With the launch of the new Virgin Atlantic Flying Club credit cards from Virgin Money it may be time for some people to consider whether Flying Club will be worth looking at for your Virgin Trains and Virgin Trains East Coast bookings. There's a good Head for Points article on the subject but it doesn't cover train travellers, so consider this a supplement to that article.

There's some key points to remember:

  • Journeys that include an element of Virgin Trains East Coast travel must be booked on the Virgin Trains East Coast website to earn Flying Club points. You won't earn points for booking an East Coast journey on the 'Virgin Trains' website* as that belongs to Virgin Trains West Coast #BrandConfusion
  • As long as the booking contains at least part of the trip on Virgin Trains East Coast you will get points for that trip. For example - if you booked Hartlepool to Brighton you would earn points on that leg as long as some of the trip was with Virgin Trains East Coast.
  • If you're planning on buying a flexible ticket valid on any operator then you need to select a Virgin Trains East Coast journey on the journey planner to be sure of getting the points (even if you actually use the ticket to travel on another service, as long as the ticket type allows this).
  • If booking on the Virgin Trains East Coast website it will also label Virgin Trains West Coast journeys with a 'Virgin Trains' logo. So for routes where either East Coast or West Coast is possible (e.g. London to Edinburgh) you need to make sure you select an East Coast journey in order to get points on the Virgin Trains East Coast website.
  • If your journey does not include any Virgin Trains East Coast travel you will not earn any Flying Club points on this leg.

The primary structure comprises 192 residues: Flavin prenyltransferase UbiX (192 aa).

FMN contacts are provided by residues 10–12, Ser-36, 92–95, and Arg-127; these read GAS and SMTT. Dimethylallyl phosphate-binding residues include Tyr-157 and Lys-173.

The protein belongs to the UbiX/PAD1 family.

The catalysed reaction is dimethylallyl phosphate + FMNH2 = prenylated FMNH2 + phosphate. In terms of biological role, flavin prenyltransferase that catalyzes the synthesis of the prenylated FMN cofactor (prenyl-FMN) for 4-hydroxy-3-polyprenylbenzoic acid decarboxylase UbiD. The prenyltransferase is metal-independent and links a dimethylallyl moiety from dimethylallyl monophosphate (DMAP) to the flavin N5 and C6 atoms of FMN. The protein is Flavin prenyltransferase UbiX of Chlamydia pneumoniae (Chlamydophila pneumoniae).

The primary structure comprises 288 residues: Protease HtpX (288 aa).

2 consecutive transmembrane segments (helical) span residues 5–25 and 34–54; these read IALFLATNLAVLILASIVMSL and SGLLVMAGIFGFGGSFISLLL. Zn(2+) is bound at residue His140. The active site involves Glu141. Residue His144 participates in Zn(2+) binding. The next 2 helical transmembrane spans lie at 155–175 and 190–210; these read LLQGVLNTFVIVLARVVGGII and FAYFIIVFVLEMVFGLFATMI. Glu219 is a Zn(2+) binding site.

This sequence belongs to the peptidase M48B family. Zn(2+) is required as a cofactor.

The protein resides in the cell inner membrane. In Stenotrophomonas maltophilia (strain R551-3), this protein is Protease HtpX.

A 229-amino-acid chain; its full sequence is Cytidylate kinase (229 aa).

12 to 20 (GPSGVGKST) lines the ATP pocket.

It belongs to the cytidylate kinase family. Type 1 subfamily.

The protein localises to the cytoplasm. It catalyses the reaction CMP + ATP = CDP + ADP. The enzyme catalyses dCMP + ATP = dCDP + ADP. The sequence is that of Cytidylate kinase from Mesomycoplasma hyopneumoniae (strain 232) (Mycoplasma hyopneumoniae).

• You also do not earn Flying Club points from any extras made with the booking (e.g. Plusbus)
  • The earning rate on Virgin Trains East Coast is 2 Flying Club points per pound spent.
  • If you're booking a Virgin Trains West Coast journey you'll need to book on the Virgin Trains website.
  • You will only earn points on Virgin Trains West Coast if your WHOLE journey is on Virgin Trains West Coast, therefore if you have a connecting leg on another operator you won't earn any points unless you split the journey into separate tickets (which can sometimes be cheaper anyway, but not always)
  • Virgin Trains West Coast only gives 1 Flying Club point per pound spent.
  • Even if Flying Club turns out to be the best option for you, don't expect to be able to earn rewards anywhere near as East Coast Rewards. This is still a scheme mostly aimed at frequent flyers, it'll take a long time to earn enough with train travel alone.
  • You can use Flying Club points to redeem on Virgin Trains East Coast, but not Virgin Trains West Coast.

* Note that in some circumstances the Virgin Trains website will helpfully offer to redirect you to the Virgin Trains East Coast website if you book an East Coast journey. This redirect only happens in certain circumstances so it's best to go to the Virgin Trains East Coast website directly to be sure.

So as usual with anything to do with Virgin Trains they've made things needlessly complicated despite their marketing trying to create the pretence that they're one company. It's important to always think of Virgin Trains (the West Coast operator) and Virgin Trains East Coast as two separate operators as you don't get any benefits booking on the wrong site (e.g. you won't get a WiFi code for an East Coast journey if you book it on the Virgin Trains site).

In the good old days (pre-Virgin), things were a lot simpler:

  • You earned East Coast Rewards points on ALL rail travel booked on the East Coast website even if your journey had no East Coast travel (although there was a minimum spend of £22 for non-East Coast trips). You earned points for the whole value of your purchase including any extras like Plusbus and catering vouchers.